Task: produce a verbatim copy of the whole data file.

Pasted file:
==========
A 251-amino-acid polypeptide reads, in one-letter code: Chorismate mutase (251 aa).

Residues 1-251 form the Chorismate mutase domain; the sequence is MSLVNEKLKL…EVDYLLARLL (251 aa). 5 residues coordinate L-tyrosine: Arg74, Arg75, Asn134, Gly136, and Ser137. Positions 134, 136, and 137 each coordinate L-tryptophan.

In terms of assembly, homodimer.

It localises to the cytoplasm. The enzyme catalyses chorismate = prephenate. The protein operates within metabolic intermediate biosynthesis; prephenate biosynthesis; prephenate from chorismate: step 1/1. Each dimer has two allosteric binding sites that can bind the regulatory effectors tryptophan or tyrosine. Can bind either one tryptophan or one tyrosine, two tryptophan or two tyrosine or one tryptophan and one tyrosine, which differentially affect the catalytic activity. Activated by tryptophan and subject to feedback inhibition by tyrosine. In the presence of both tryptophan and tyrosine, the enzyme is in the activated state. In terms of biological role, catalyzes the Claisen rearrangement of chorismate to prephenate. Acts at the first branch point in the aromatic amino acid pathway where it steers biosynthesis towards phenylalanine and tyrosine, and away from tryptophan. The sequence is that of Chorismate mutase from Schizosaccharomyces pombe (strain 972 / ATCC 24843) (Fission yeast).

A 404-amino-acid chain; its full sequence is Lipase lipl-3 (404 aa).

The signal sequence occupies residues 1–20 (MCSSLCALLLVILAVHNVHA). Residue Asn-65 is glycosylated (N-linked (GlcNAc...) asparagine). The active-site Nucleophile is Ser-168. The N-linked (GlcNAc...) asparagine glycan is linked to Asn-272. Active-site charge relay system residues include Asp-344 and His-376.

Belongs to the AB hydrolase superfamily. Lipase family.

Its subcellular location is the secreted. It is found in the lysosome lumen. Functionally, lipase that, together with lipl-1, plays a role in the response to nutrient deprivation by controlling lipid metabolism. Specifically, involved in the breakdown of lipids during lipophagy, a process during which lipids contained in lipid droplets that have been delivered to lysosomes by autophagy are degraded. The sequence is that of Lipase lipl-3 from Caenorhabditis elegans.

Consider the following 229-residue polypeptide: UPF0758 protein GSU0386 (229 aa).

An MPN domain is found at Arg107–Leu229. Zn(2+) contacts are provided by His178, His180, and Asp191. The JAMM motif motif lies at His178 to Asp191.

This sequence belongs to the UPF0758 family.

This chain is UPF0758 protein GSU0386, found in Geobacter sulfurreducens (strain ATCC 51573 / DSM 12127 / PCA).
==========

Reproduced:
A 251-amino-acid polypeptide reads, in one-letter code: Chorismate mutase (251 aa).

Residues 1-251 form the Chorismate mutase domain; the sequence is MSLVNEKLKL…EVDYLLARLL (251 aa). 5 residues coordinate L-tyrosine: Arg74, Arg75, Asn134, Gly136, and Ser137. Positions 134, 136, and 137 each coordinate L-tryptophan.

In terms of assembly, homodimer.

It localises to the cytoplasm. The enzyme catalyses chorismate = prephenate. The protein operates within metabolic intermediate biosynthesis; prephenate biosynthesis; prephenate from chorismate: step 1/1. Each dimer has two allosteric binding sites that can bind the regulatory effectors tryptophan or tyrosine. Can bind either one tryptophan or one tyrosine, two tryptophan or two tyrosine or one tryptophan and one tyrosine, which differentially affect the catalytic activity. Activated by tryptophan and subject to feedback inhibition by tyrosine. In the presence of both tryptophan and tyrosine, the enzyme is in the activated state. In terms of biological role, catalyzes the Claisen rearrangement of chorismate to prephenate. Acts at the first branch point in the aromatic amino acid pathway where it steers biosynthesis towards phenylalanine and tyrosine, and away from tryptophan. The sequence is that of Chorismate mutase from Schizosaccharomyces pombe (strain 972 / ATCC 24843) (Fission yeast).

A 404-amino-acid chain; its full sequence is Lipase lipl-3 (404 aa).

The signal sequence occupies residues 1–20 (MCSSLCALLLVILAVHNVHA). Residue Asn-65 is glycosylated (N-linked (GlcNAc...) asparagine). The active-site Nucleophile is Ser-168. The N-linked (GlcNAc...) asparagine glycan is linked to Asn-272. Active-site charge relay system residues include Asp-344 and His-376.

Belongs to the AB hydrolase superfamily. Lipase family.

Its subcellular location is the secreted. It is found in the lysosome lumen. Functionally, lipase that, together with lipl-1, plays a role in the response to nutrient deprivation by controlling lipid metabolism. Specifically, involved in the breakdown of lipids during lipophagy, a process during which lipids contained in lipid droplets that have been delivered to lysosomes by autophagy are degraded. The sequence is that of Lipase lipl-3 from Caenorhabditis elegans.

Consider the following 229-residue polypeptide: UPF0758 protein GSU0386 (229 aa).

An MPN domain is found at Arg107–Leu229. Zn(2+) contacts are provided by His178, His180, and Asp191. The JAMM motif motif lies at His178 to Asp191.

This sequence belongs to the UPF0758 family.

This chain is UPF0758 protein GSU0386, found in Geobacter sulfurreducens (strain ATCC 51573 / DSM 12127 / PCA).